Read: Irish Examiner | Smashing pumpkins
It’s the season of mist, mellow fruitfulness – and pumpkins. Whether they’re piled high in supermarkets or corralled in a huge wooden box at Mitchelstown’s weekly market, pumpkins have become an ubiquitous part of the autumn experience. But it wasn’t always so. Growing up in the 80s, our jack o’ lanterns were carved out of turnips (or potatoes, when my mother refused to hand over that night’s veg), very much in keeping with the ancient Irish festival of Samhain.
Long before I started wrestling with a turnip for Halloween, Irish immigrants had taken the old tradition of carving scary faces into vegetables with them to America, discovering there that pumpkins were far easier to work with. But it wasn’t until the 1990s that the large, orange monsters started to make inroads into Irish homes, although – at that stage – perhaps not into our kitchens.
We didn’t realise what we were missing out on. Pumpkin’s bright colour is a signal that it is high in beta-carotene, a powerful antioxidant that turns into vitamin A in the body, and it also includes vitamin C , minerals like potassium, and fibre. As well as being rich in nutrients, pumpkins can be boiled, steamed, roasted (my favourite), puréed, stuffed, spiced or sweetened – and, most importantly, it tastes great. Enormously versatile in the kitchen, pumpkin’s mellow flavour works in many recipes.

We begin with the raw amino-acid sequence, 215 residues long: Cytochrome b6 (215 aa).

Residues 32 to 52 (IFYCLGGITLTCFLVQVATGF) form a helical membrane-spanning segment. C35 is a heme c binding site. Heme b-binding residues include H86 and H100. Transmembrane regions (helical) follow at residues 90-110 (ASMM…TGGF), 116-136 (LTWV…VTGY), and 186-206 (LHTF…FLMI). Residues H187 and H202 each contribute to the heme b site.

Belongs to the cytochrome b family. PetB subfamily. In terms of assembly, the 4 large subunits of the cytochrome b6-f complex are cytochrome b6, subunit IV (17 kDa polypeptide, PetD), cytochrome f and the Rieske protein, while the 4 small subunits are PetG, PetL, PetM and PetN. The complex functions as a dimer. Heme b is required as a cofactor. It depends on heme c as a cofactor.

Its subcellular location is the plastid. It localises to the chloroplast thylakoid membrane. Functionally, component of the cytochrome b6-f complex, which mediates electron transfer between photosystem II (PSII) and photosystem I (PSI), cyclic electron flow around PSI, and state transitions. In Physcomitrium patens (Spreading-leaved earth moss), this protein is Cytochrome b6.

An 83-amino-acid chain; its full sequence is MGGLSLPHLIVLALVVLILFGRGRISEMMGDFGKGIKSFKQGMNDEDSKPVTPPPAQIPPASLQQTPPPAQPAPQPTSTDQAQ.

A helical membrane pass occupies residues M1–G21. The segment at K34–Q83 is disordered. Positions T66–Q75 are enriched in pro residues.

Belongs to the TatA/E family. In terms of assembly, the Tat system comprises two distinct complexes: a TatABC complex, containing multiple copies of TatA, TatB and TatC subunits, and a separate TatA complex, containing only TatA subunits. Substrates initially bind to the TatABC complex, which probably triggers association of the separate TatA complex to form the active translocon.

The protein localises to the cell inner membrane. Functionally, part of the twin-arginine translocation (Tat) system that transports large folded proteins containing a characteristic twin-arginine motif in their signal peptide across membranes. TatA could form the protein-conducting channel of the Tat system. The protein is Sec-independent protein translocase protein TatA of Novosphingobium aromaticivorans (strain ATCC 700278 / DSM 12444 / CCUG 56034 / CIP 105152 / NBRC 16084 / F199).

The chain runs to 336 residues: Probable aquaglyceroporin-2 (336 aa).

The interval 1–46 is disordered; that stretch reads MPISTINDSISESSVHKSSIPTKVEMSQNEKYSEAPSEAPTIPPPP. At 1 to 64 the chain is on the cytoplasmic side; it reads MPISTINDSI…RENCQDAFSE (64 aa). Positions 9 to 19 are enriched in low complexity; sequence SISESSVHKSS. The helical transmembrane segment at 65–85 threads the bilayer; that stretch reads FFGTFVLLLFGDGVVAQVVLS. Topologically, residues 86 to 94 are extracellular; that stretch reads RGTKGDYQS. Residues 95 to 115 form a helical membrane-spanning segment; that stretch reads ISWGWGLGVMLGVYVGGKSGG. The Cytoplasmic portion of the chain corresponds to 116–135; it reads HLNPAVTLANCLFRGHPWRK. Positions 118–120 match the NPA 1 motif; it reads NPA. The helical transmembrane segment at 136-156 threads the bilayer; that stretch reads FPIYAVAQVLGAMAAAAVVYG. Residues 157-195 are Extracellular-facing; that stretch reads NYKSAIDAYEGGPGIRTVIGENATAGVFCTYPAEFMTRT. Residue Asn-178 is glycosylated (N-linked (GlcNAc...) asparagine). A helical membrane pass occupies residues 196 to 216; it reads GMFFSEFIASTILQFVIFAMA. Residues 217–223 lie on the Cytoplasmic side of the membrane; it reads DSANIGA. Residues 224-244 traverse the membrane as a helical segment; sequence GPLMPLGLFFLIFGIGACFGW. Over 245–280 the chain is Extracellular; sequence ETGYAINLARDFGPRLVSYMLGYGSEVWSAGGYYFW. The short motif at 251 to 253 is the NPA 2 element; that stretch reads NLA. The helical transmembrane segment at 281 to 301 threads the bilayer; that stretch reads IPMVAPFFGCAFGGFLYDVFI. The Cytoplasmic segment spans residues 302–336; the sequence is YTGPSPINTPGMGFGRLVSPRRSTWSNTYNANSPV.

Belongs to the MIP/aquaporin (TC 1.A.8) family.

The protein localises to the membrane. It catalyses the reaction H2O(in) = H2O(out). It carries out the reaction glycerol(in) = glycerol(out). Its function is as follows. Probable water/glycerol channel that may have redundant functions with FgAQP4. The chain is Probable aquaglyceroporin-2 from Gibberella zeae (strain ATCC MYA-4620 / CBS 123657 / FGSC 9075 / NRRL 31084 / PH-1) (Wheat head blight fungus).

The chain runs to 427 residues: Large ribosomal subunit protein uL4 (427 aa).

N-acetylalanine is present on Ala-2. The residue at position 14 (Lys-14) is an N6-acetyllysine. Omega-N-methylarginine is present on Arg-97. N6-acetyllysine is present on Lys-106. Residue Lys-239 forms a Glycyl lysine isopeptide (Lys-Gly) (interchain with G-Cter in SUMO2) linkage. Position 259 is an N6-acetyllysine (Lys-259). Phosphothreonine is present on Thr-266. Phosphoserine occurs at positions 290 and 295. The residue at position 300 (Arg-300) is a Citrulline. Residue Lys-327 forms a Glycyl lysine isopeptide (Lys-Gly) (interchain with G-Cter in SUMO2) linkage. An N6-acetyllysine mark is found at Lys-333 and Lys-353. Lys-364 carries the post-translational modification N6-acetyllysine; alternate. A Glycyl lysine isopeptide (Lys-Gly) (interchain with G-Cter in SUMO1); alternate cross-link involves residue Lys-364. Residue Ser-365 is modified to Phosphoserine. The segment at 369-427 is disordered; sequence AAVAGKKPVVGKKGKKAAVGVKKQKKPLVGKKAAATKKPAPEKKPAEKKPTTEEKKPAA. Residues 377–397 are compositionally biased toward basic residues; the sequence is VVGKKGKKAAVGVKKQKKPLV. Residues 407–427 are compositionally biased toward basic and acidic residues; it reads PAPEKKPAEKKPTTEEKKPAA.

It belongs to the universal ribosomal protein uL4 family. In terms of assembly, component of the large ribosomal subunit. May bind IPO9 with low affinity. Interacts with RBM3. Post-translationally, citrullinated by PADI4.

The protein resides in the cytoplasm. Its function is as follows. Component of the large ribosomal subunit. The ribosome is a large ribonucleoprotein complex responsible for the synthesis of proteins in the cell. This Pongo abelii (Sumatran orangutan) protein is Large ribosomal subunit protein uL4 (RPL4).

Pumpkin or squash?
There’s a fine line between pumpkins and squash. Pumpkins are, basically, hard-skinned winter squash, all of which are classified as belonging to the Cucurbita genus.
“There’s a never-ending debate about whether our favourite variety, Crown Prince, is a squash or a pumpkin, says Michael Kelly of GIY Ireland. “But either way it’s brilliant – delicious, sweet flesh and a ghostly blue skin. We also like the variety Rouge Vif d’Tampes, a giant rather squat looking orange pumpkin.
“We generally grow a few of the monster pumpkins, they are like a small car when they are fully grown – but they are purely for show and not very tasty.”
And don’t forget, adds Kelly “the whole fruit is edible once cooked – skin, seeds and flesh”.